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527. Letter on a Jealous Husband...

From a languishing Lover....


...... POPE

528. Complaints of Rachel Walladay against
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529. Rules of Precedency among Authors

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530. Account of the Marriage of Will


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531. On the Idea of the Supreme Being
532. The Author's Success in producing me-



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Letter from Mr. Sly on Hats.............. STEELE
533. Letters on Parents forcing the Inclina-
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534. Letters, from a spoilt rich Beauty—
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535. On vain Hopes of temporal Objects-
Story of Alnaschar ........

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536. The Author's Interview with a Lady-
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537. On the Dignity of Human Nature...... HUGHES
538. On Extravagance in Story-telling-Epi-

taph in Pancras Church-yard......... ADDISON

539. The Intentions of a Widow respecting

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On Delay in Marriage.....

On a Clergyman spoiling one of Tillot-

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543. Meditation on the Frame of the human


544. Letter from Capt. Sentry on the Cha-
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on his own Situation ....................................... STEELE
545. Letter from the Emperor of China to
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Letter from Sir Andrew Freeport on

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551. Translation of Greek Epigrams-Let-

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553. On the Spectator's opening his Mouth-
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Letter from Oxford Correspondents





554. On the Improvement of Genius
555. Farewell Paper and Acknowledgements
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556. Account of the Spectator opening his

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557. On Conversation-Letter by the Am-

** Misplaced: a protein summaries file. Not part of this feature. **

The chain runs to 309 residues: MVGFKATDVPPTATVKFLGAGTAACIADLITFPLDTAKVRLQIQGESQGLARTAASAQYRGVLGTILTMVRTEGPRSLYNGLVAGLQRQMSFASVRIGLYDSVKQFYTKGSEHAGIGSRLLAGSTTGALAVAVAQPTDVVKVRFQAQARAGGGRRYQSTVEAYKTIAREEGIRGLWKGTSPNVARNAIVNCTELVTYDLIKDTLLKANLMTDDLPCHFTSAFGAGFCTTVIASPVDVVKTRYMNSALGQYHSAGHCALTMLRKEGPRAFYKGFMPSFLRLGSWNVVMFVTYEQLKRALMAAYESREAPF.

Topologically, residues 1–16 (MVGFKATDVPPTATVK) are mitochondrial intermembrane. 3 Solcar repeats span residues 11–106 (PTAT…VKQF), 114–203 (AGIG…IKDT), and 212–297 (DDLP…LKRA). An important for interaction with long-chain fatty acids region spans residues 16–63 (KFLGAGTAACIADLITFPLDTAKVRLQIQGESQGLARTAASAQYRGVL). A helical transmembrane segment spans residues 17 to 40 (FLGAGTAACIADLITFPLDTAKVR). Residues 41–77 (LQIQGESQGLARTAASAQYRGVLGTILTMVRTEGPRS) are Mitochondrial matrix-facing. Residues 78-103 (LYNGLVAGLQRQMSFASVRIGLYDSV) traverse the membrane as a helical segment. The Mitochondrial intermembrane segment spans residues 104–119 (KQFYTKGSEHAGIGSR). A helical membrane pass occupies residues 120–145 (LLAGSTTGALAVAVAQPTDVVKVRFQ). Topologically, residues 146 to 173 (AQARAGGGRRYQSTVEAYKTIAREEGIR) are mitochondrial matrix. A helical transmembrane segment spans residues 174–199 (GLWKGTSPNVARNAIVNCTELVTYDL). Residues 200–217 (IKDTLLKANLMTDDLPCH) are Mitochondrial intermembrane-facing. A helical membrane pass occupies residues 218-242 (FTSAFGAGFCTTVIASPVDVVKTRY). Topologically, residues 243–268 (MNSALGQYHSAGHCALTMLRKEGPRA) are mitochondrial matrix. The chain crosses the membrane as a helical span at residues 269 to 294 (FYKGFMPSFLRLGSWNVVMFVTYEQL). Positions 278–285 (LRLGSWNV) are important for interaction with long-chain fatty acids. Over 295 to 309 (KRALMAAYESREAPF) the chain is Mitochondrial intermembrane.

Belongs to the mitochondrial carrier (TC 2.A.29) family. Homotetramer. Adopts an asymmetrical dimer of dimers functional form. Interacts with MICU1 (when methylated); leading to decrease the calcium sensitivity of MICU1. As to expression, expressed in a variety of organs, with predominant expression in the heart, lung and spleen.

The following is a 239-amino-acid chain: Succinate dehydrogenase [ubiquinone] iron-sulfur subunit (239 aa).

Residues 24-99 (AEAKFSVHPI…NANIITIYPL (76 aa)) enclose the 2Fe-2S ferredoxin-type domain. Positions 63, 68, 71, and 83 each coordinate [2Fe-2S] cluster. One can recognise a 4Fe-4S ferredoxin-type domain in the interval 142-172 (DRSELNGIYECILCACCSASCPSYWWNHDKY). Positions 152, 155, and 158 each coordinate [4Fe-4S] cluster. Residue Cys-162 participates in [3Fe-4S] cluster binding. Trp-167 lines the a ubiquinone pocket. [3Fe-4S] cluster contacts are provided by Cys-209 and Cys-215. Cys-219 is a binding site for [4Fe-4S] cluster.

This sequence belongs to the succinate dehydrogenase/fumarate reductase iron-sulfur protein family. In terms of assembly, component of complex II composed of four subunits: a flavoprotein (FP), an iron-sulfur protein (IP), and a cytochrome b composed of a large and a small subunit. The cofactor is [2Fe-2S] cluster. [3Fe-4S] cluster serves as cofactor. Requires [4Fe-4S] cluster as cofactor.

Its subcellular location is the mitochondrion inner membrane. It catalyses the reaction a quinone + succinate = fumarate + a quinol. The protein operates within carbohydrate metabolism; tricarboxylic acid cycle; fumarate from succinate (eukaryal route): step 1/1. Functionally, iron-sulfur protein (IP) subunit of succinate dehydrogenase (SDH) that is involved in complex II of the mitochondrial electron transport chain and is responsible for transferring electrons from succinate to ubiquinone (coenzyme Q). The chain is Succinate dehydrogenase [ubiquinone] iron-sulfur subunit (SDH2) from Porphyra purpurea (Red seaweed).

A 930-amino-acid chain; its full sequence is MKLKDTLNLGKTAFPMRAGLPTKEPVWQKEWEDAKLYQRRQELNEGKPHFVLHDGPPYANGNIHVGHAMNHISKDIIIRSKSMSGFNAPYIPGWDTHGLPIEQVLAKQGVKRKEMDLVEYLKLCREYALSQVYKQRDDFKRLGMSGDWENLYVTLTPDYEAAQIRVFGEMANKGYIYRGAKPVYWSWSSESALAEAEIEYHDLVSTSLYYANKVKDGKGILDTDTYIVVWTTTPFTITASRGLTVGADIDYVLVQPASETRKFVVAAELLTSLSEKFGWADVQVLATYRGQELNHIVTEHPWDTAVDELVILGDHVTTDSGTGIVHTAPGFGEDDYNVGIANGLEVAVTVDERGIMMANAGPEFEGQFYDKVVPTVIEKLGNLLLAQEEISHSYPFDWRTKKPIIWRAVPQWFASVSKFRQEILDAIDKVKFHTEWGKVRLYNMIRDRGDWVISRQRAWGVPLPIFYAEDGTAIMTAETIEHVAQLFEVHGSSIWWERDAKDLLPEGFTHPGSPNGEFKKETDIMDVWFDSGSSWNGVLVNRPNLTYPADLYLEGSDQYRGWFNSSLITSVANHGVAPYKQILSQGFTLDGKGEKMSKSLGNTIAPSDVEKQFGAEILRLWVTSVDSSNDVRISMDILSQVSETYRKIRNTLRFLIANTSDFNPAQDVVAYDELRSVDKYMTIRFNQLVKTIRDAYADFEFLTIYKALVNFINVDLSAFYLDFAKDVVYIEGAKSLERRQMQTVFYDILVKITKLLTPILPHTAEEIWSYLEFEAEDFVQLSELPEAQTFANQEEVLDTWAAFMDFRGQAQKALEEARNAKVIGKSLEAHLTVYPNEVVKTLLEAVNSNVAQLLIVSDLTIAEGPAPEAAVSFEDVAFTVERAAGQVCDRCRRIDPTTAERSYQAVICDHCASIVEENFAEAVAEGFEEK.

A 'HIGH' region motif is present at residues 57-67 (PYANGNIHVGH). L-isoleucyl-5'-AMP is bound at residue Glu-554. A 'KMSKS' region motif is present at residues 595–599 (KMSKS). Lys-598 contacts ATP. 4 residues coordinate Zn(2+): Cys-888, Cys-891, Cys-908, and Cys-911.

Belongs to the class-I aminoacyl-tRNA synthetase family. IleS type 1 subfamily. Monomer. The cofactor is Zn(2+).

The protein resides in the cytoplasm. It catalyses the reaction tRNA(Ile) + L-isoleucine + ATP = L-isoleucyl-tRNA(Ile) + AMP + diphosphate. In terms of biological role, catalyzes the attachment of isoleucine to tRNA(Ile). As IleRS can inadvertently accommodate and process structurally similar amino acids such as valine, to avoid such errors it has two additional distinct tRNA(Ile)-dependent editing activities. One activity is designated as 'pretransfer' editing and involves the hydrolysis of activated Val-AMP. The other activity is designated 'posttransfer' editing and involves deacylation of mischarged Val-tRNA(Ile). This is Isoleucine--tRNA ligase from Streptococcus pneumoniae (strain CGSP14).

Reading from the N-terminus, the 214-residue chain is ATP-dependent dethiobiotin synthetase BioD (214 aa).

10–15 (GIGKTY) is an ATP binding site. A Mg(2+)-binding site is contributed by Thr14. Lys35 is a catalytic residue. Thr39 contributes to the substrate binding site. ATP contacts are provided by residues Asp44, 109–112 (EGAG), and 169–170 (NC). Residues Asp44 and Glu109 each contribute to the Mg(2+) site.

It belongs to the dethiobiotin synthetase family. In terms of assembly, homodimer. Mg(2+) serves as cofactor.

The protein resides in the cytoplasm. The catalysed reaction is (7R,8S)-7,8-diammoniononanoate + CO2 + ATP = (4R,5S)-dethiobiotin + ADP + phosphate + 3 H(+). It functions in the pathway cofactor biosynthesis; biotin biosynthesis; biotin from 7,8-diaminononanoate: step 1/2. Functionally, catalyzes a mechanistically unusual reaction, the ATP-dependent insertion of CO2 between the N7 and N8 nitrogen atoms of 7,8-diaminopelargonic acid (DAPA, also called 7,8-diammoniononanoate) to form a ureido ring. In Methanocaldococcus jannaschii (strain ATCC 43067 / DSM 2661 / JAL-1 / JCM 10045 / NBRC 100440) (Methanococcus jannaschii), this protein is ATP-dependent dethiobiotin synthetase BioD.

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558. Endeavours of Mankind to get rid of
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559. The same concluded....

560. Letters, from the duinb Doctor-from
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561. Account of the Widows' Club............ ADDISON
562. On Egotism-Retailers of old Jokes
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564. On making a just Estimate of the
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566. Letters on military Life by various Sol-







N° 515. TUESDAY, OCTOBER 21, 1712.

Pudet me et miseret, qui harum mores cantabat mihi,

Monuisse frustra—

TER. Heaut. Act. ii. Sc. 3.

I am ashamed and grieved, that I neglected his advice, who gave me the character of these creatures.



AM obliged to you for printing the account I lately sent you of a coquette who disturbed a sober congregation in the city of London. That intelligence ended at her taking a coach, and bidding the driver go where he knew. I could not leave her so, but dogged her, as hard as she drove, to Paul's church-yard, where there was a stop of coaches attending company coming out of the cathedral. This gave me an opportunity to hold up a crown to her coachman, who gave me the signal, that he would hurry on, and make no haste, as you know the way is when they favour a chase. By his many kind blunders, driving against other coaches, and slipping off some of his tackle, I could keep up with him, and lodged my fine lady in the parish of St. James's. As I guessed, when I first saw her at church, her busi

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ness is to win hearts, and throw them away, regarding nothing but the triumph. I have had the happiness, by tracing her through ali with whom I heard she was acquainted, to find one who was intimate with a friend of mine, and to be introduced to her notice. I have made so good a use of my time, as to procure from that intimate of hers one of her letters, which she writ to her when in the country. This epistle of her own may serve to alarm the world against her in ordinary life, as mine, I hope, did those who shall behold her at church. The letter was written last winter to the lady who gave it me; and I doubt not but you will find it the soul of an happy self-loving dame, that takes all the admiration she can meet with, and returns none of it in love to her admirers.


"I am glad to find you are likely to be dis posed of in marriage so much to your approbation, as you tell me. You say you are afraid only of me, for I shall laugh at your spouse's airs. I beg of you not to fear it, for I am too nice a discerner to laugh at any, but whom most other people think fine fellows; so that your dear may bring you hither as soon as his horses are in case enough to appear in town, and you be very safe against any raillery you may apprehend from me; for I am surrounded with coxcombs of my own making, who are all ridiculous in a manner wherein your good man, I presume, cannot exert himself. As men who cannot raise their fortunes, and are uneasy under the incapacity of shining in courts, rail at ambition; so do awkward and insipid women, who cannot warm the hearts, and charm the eyes of men, rail at affectation: but she that has the joy of seeing a man's heart leap into his eyes at beholding her, is in no pain for want of

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